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Microsoft pulls Exchange update, testing processes in question

After identifying an issue with Exchange 2013, Microsoft pulled a security update. The company's quarterly update schedule is now in jeopardy.

Microsoft has backtracked on a critical update in the latest Patch Tuesday fixes after not testing the update in its own environment before its release.

The company said it became aware of the problem in security update MS13-061, an update for Exchange Server 2013, the evening that August's Patch Tuesday updates were released.

When installing the update, customers reported problems with the Search Host Controller service and the mailbox databases Content Index. This issue rears its head for end users when accessing mail via the Office Web App (OWA) on servers running Exchange 2013. Because Outlook caches search on the desktop, desktop Outlook users wouldn't see the problem.   

"Unfortunately, this security update did not get deployed into our dogfood environment prior to release," Microsoft said in a blog post addressing the problem.

"It's the latest in a long line of cock-ups," said Tony Redmond, an Exchange MVP based in Ireland.

Noting that Microsoft had promised a refined servicing model for Exchange 2013, Redmond said "it fell flat on its face."

One security expert expressed concern about how IT will react going forward.

"Each time a patch breaks something, it gives IT a reason to pause and say 'should I really go that quickly?'" said Wolfgang Kandek, CTO at Redwood Shores, Calif.-based IT security firm Qualys Inc.

But Kandek said delaying can mean disaster for IT as some holes in software can be quickly exploited.

Microsoft said it would delay the Exchange 2013 RTM CU3 release to make sure there will be plenty of time to test it in a dogfood environment, signaling that the quarterly cadence for Exchange updates is in jeopardy.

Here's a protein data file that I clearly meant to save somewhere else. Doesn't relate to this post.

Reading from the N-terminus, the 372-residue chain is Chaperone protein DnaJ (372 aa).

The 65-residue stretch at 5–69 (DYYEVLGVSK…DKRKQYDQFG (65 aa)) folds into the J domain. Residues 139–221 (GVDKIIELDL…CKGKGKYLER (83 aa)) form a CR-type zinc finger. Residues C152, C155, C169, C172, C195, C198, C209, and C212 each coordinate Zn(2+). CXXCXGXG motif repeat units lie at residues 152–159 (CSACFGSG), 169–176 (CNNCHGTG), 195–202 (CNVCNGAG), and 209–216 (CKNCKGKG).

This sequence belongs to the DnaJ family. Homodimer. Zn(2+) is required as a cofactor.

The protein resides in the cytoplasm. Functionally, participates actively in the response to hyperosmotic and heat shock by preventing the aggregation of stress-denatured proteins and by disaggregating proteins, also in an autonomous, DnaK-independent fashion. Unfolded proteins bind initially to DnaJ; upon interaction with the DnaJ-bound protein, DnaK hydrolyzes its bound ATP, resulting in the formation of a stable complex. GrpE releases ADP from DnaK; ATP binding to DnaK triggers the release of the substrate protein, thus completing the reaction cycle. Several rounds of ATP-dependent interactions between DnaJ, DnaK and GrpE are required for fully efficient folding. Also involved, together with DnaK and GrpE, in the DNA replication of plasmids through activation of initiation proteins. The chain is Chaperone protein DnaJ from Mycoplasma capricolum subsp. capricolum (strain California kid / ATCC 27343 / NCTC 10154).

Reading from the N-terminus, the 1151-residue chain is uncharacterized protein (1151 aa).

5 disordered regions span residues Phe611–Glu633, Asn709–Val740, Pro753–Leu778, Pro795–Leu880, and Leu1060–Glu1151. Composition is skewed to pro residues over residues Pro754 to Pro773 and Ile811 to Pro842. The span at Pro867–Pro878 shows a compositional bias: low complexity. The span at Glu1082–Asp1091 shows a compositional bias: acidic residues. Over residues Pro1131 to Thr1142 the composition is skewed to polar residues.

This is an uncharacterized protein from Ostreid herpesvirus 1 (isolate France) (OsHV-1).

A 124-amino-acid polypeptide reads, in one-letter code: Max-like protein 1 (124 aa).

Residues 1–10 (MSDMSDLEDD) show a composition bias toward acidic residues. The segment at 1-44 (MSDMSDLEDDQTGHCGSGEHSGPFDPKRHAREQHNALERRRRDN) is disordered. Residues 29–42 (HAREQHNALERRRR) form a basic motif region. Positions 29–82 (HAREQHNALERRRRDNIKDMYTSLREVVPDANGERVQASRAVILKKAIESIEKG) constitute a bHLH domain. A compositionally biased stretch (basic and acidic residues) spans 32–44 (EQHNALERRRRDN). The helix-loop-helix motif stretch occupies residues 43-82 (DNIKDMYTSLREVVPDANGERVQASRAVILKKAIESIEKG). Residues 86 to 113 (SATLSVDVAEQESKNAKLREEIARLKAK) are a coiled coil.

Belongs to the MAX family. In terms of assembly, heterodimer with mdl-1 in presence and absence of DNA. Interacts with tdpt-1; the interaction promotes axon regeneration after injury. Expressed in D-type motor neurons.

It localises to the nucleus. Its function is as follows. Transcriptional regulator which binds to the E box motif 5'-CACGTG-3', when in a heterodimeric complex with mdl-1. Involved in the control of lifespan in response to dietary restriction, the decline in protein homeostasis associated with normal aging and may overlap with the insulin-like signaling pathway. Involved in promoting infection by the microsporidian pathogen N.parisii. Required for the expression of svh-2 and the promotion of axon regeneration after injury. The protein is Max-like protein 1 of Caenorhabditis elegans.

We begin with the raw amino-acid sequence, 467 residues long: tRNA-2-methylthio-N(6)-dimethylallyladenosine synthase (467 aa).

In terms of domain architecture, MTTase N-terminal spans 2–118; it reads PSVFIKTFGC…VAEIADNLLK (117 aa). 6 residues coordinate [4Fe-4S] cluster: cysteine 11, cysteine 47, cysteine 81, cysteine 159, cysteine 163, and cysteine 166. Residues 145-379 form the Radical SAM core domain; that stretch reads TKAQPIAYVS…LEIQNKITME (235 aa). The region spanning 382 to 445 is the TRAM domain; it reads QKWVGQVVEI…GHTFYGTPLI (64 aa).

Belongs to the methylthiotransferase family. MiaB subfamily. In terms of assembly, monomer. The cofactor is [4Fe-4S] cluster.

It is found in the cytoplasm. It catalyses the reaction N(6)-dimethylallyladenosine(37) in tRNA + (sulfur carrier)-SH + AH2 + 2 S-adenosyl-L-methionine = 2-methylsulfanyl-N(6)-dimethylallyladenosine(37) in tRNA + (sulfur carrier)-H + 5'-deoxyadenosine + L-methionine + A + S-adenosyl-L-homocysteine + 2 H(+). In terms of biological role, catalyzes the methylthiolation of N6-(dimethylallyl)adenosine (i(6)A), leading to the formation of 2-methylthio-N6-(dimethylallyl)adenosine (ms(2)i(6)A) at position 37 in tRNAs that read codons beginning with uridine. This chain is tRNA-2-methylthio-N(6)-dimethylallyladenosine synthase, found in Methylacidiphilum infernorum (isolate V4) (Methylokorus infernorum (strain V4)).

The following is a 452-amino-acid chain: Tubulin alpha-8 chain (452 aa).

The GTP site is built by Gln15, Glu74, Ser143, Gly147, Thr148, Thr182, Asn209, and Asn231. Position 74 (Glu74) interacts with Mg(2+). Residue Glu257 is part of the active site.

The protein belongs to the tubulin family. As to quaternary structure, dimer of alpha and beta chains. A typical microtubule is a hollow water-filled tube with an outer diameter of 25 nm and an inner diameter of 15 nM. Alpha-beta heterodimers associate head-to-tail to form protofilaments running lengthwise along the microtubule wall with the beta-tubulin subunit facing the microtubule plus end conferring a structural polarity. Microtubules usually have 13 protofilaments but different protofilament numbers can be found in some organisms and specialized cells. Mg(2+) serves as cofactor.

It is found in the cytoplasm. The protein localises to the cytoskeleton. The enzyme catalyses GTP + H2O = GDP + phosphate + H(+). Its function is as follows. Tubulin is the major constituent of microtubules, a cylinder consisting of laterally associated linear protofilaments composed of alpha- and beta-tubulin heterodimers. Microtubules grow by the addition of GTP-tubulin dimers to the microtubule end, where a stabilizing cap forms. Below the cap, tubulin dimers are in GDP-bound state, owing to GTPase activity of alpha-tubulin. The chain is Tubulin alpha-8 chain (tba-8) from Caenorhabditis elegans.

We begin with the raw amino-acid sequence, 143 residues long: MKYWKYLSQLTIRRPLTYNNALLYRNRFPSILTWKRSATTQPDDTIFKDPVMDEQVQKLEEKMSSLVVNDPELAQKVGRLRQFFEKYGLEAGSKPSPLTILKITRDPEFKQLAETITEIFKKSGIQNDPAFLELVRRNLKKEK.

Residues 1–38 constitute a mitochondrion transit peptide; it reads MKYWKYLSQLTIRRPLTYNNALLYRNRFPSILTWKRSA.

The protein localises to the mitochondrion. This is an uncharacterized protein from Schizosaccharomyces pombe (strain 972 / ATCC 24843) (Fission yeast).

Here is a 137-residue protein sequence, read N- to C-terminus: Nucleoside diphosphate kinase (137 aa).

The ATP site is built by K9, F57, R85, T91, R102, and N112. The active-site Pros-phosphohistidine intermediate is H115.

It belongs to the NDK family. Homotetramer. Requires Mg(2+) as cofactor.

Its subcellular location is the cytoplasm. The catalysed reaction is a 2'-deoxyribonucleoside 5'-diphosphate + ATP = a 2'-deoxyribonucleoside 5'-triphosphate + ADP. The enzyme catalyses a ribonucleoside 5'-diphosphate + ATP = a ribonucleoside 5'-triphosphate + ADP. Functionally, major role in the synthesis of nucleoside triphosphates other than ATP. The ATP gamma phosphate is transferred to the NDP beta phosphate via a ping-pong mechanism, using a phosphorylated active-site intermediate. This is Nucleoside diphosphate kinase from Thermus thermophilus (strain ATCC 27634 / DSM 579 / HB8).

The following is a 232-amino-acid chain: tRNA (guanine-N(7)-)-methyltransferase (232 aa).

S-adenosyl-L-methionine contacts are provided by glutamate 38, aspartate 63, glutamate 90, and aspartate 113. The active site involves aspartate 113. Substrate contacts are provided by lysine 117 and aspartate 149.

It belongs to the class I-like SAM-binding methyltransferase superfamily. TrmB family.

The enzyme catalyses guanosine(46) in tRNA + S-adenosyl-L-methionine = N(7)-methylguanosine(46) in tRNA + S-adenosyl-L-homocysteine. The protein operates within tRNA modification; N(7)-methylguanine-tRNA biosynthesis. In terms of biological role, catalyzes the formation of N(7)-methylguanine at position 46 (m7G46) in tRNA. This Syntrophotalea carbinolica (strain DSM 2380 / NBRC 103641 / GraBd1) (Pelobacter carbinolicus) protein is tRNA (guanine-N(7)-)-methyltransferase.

"It's in doubt because they simply can't test," said Redmond.

The company also said all future patches will be deployed in its own environment before they are released.  

Microsoft recommends that admins not install MS13-061. If admins have already installed the update, the company posted a workaround in which admins can update the affected registry in Exchange Server 2013.

"I hope Microsoft will come out with a good post-mortem, explaining exactly what happened," said Kandek.

The update rollup doesn't affect Exchange 2007 or Exchange 2010 because they have a different indexing architecture. The rollup also doesn't apply to Exchange Online.

The issue also did not impact Exchange Online because it does not deploy .msp patches into the environment. Instead, the cloud version of Exchange deploys new full builds of the product on a regular release cadence.

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I'm not surprised that something fell through the cracks. Everyone is pushing to meet deadlines or new target date releases. Quality control fails to do proper testing and the company suffers and so do the end users. I know as a programmer sometimes it's the simple 1 or 2 line fix we put in without testing, that we think can't go wrong, usually causes a problem. It may be a black-eye for Microsoft in this case but I'm glad they fessed up to it. A little damage control never hurts.
Although this story was published over a year ago, I couldn't help but think of it last week when Microsoft said it would delay this month's Patch Tuesday security update for Exchange Server vulnerabilities because of problems that appeared after the update's installation:

Do you think pulling problematic updates before they're released instead of pulling them after they're released is a sign of what Microsoft plans to do in the future?
I feel that pulling them before they can be exploited is the best. If it is made public then they try and pull it, it comes down to timing. How how have systems been vulnerable to the exploit before we can resolve the "patch" issue.